In this case speeded-up playback will shorten your listening part of the searching. In Rockbox I use speed-up for listening podcasts and from my experience 2 times speeded-up playback is comprehensible very well.
As the variable playback speed is already implemented in Rockbox I suppose just a function call is required to change playback speed.

I was not talking about audible fast forward / rewind.
Comment by alex wallis (alexwallis646) - Friday, 13 August 2010, 17:35 GMT
I think I understand your suggestion.
Your suggesting that after each skip, playback should be speeded up to enable you to decide if you have skipped to the right point.

If this is what you are suggesting, I am afraid I don't like it. You would basically be forcing people into a situation which they might not want to be.

It would force them to listen to speeded up audio. Also, when you have decided you have reached the right bit, you would need to some how slow the audio back to normal speed.
If of course you had some kind of preset timer to return audio to normal speed after a bit of time, that would be ok, but the suggestion of messing around with speed after using this setting even if it is only for a short while just sounds messy.

Also, how long do you need to work out if your in the right place? I can usually tell within about 4 or 5 seconds. I don't think this is a good idea at all.
Comment by Václav Brožík (pabouk) - Friday, 13 August 2010, 21:30 GMT
Alex, you understood it right.
I see that not everyone would like my suggestion so if it gets implemented it should be optional (for example by selecting the percentage of speed-up).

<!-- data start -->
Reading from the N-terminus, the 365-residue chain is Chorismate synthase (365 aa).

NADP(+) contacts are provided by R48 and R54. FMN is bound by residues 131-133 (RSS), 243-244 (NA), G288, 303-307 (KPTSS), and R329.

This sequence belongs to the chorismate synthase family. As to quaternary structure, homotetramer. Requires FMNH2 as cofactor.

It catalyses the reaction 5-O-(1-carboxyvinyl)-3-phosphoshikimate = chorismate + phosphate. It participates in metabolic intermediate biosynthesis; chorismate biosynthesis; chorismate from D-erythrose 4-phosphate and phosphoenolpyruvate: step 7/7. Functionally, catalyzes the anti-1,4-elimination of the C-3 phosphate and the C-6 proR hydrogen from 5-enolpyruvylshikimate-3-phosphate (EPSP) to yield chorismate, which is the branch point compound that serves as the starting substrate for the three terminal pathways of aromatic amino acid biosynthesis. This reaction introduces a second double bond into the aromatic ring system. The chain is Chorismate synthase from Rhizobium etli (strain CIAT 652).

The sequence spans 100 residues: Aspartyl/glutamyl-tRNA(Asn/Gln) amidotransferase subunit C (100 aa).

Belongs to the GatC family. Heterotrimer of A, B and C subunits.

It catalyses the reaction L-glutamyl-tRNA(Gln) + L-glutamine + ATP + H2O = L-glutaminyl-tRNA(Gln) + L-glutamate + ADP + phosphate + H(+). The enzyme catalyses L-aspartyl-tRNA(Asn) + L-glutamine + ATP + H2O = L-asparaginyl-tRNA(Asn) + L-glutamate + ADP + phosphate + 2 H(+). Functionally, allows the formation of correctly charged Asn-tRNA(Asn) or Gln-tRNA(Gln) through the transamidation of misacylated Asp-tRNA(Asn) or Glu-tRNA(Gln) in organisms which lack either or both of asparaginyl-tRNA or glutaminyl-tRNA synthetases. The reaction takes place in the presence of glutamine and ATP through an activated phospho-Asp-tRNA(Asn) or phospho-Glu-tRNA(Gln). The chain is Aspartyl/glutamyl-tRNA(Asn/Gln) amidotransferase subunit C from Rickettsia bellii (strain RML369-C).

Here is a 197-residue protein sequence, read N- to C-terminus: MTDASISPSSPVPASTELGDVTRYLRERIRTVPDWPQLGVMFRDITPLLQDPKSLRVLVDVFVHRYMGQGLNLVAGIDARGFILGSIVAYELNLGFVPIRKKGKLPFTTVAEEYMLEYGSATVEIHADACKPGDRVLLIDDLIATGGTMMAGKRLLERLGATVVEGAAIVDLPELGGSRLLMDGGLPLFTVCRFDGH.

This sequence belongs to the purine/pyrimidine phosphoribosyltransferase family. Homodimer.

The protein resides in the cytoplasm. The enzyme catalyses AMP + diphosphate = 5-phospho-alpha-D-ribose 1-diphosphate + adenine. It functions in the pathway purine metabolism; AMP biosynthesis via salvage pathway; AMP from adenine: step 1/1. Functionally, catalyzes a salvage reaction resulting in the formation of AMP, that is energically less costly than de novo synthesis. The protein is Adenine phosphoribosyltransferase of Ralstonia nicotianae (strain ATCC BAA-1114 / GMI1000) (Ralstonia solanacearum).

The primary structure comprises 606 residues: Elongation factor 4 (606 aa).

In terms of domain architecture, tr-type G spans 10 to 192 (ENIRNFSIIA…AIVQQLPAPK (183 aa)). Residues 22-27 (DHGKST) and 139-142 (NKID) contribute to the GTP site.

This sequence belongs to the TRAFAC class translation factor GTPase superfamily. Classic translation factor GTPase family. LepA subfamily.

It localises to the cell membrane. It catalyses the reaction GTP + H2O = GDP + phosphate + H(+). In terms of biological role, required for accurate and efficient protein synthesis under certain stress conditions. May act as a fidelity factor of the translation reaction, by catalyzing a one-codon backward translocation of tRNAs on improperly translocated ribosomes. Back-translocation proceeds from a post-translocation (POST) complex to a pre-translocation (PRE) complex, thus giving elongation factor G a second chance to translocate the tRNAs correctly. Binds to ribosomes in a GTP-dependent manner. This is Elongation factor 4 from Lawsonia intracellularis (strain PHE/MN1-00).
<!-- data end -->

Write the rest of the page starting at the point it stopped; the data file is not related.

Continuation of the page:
I can imagine multiple possibilities of completing the search process and switching back to normal speed:
- after a timeout
- after invoking a different function - like rewind, fast forward, pause...
- after pressing a special key (like long PLAY as I suggested above)

Taking you example of needing 4 seconds to decide. Let us say that we have a one-hour track and we would like to find a place with precision of 2 minutes.
This means that we would need 5 skips x 4 seconds = 20 seconds spent by searching. The speeded-up playback could shorten the search time to 10 seconds of less.
I think that the original idea of binary search is to make the search faster.
Comment by Sean Inglis (seani) - Saturday, 14 August 2010, 20:05 GMT
This version syncs to the current source:


1) Voicing the position in the file when a binary skip takes place is now a voice menu option

2) Double-click to skip track now cancels pending skip announcement

3) Long press seek ffwd / bkwd resets the skip timeout

4) Track change resets the timeout
Comment by Sean Inglis (seani) - Saturday, 14 August 2010, 22:32 GMT
This version syncs to the current source:


1) Voicing the position in the file when a binary skip takes place is now a voice menu option

2) Double-click to skip track now cancels pending skip announcement

3) Long press seek ffwd / bkwd resets the skip timeout

4) Track change resets the timeout
Comment by Sean Inglis (seani) - Saturday, 14 August 2010, 22:34 GMT
Gah, clumsy refresh, sorry for the double post above.

This adds search-timeout-reset to play, pause, stop, hotkey and volume controls.
Comment by Sean Inglis (seani) - Sunday, 15 August 2010, 18:17 GMT
Somehow managed to revert the voice track position option in the last patch.